A total of 180 incidents of piracy and armed robbery against ships were reported in 2017, compared with 188 in 1995
GLOBAL cases of piracy and armed robbery against vessels that were reported to the International Maritime Bureau have dropped to their lowest level in about 22 years, the agency said in a report.
In 2017, the bureau noted a total of 180 incidents reported compared with 188 incidents reported in 1995.
Of the number, 136 ships were boarded, with 22 attempted attacks, 16 vessels fired upon and six hijacked.
The year saw 15 incidents in which a total of 91 crew members were taken as hostages, while in 13 incidents 75 crew were kidnapped. A total of three crew were killed in the incidents and six injured over 2017.
This compares with a total of 191 incidents reported over 2016 with 150 vessel boardings and 151 crew held hostage.
IMB noted in its report that in 2017 the Gulf of Guinea saw 36 incidents with no vessel hijackings, and 10 kidnapping incidents of 65 crew members around Nigerian waters.
Of the 16 ships that reported being fired upon, seven incidents occurred in the Gulf of Guinea.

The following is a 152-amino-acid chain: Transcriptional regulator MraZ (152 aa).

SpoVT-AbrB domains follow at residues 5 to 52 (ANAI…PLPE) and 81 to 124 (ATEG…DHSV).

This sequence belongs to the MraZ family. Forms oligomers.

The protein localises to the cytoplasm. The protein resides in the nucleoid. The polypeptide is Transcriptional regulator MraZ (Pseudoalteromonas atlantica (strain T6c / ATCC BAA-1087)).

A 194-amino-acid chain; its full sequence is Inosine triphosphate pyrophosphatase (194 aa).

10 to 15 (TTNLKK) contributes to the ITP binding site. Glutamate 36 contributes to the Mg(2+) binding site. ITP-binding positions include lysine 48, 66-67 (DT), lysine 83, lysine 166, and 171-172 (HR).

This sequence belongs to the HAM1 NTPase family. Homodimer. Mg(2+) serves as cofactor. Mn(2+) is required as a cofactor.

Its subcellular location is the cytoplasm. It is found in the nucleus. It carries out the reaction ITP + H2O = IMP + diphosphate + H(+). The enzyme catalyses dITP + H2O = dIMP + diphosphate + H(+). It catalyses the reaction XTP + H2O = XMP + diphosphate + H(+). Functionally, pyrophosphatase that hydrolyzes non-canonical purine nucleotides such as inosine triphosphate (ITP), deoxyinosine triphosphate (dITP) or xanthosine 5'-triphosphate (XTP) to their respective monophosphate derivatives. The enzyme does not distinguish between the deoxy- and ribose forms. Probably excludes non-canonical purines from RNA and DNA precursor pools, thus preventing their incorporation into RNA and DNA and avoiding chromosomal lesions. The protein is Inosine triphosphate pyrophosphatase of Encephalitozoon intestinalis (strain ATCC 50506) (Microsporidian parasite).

“Although the number of attacks is down this year in comparison with last year, the Gulf of Guinea and the waters around Nigeria remain a threat to seafarers. The Nigerian authorities have intervened in a number of incidents, helping to prevent incidents from escalating,” said IMB director Pottengal Mukundan.
However, Somalia witnessed a resurgence in piracy attacks, with nine incidents reported in 2017 compared with two in 2016.
The bureau noted that a boxship was hit by armed perpetrators about 280 nautical miles east of Mogadishu. After they failed to board, due to evasive measures taken by the ship, they launched two rocket-propelled grenades that missed their target, before they escaped.
Six of the perpetrators were subsequently apprehended by the European Union Naval Force, sent to the Seychelles and charged for acts of piracy. They face up to 30 years of jail time if found guilty.
“This dramatic incident, alongside our 2017 figures, demonstrates that Somali pirates retain the capability and intent to launch attacks against merchant vessels hundreds of miles from their coastline,” said Mr Mukundan.
In the Southeast Asian region, Indonesia saw 43 incidents reported in 2017 compared with 49 in 2016 as Indonesian marine police ramped up patrols in the nation’s 10 designated safe anchorages.
But the Philippines witnessed a more than twofold jump in reported incidents, to 22 in 2017 from 10 in 2016
“The majority of these incidents were low-level attacks on anchored vessels, mainly at the ports of Manila and Batangas. Vessels underway off the Southern Philippines were boarded and crew kidnapped in the first quarter of 2017,” the report said. “However, alerts broadcast by the IMB’s Piracy Reporting Centre (PRC), on behalf of the Philippine authorities, have since helped to avoid further successful attacks.”